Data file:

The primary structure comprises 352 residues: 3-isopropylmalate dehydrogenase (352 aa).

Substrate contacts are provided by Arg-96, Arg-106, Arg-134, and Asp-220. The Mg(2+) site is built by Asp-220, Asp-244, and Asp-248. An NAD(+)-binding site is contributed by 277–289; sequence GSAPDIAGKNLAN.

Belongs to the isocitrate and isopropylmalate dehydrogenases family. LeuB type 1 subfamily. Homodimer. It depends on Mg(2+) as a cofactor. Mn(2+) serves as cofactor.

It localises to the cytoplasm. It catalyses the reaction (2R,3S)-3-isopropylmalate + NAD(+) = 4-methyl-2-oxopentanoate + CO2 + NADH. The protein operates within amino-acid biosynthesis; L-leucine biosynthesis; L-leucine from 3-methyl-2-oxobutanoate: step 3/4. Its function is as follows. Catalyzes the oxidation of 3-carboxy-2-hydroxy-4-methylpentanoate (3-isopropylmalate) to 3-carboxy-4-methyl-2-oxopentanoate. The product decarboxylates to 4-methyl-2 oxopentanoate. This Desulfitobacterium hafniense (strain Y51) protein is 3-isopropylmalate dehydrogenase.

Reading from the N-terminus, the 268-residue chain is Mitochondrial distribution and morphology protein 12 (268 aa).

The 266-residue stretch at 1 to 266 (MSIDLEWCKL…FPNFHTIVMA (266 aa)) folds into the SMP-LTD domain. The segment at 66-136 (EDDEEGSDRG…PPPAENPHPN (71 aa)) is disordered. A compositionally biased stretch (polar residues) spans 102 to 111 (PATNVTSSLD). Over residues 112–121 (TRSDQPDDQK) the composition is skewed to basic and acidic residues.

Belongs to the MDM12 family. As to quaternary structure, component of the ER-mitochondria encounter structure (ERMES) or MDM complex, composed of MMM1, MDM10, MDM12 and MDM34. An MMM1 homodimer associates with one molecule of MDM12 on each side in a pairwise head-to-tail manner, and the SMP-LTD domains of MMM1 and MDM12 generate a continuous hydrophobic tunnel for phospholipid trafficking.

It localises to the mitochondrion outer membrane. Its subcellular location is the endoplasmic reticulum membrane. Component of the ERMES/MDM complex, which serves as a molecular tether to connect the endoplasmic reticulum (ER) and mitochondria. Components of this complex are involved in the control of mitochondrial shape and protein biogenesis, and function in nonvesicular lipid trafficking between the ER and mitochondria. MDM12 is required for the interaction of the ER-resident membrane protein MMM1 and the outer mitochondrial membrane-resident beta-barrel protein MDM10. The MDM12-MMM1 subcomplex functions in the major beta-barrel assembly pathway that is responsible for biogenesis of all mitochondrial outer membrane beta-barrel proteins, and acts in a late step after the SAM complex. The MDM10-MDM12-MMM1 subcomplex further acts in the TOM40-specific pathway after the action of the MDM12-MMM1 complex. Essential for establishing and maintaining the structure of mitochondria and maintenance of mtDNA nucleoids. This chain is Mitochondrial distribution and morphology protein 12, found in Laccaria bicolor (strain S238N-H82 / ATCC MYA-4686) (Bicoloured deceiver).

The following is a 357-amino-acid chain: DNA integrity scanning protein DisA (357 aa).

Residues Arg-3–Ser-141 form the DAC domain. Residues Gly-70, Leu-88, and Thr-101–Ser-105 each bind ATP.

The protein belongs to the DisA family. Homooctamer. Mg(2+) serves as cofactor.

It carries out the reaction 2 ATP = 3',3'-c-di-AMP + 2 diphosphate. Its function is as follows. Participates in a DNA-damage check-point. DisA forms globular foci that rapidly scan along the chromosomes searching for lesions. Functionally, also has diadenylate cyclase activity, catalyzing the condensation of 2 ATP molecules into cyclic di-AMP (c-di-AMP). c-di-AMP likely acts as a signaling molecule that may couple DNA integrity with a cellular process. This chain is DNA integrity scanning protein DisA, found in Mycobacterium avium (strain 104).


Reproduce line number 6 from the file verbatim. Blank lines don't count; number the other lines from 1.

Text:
The 266-residue stretch at 1 to 266 (MSIDLEWCKL…FPNFHTIVMA (266 aa)) folds into the SMP-LTD domain. The segment at 66-136 (EDDEEGSDRG…PPPAENPHPN (71 aa)) is disordered. A compositionally biased stretch (polar residues) spans 102 to 111 (PATNVTSSLD). Over residues 112–121 (TRSDQPDDQK) the composition is skewed to basic and acidic residues.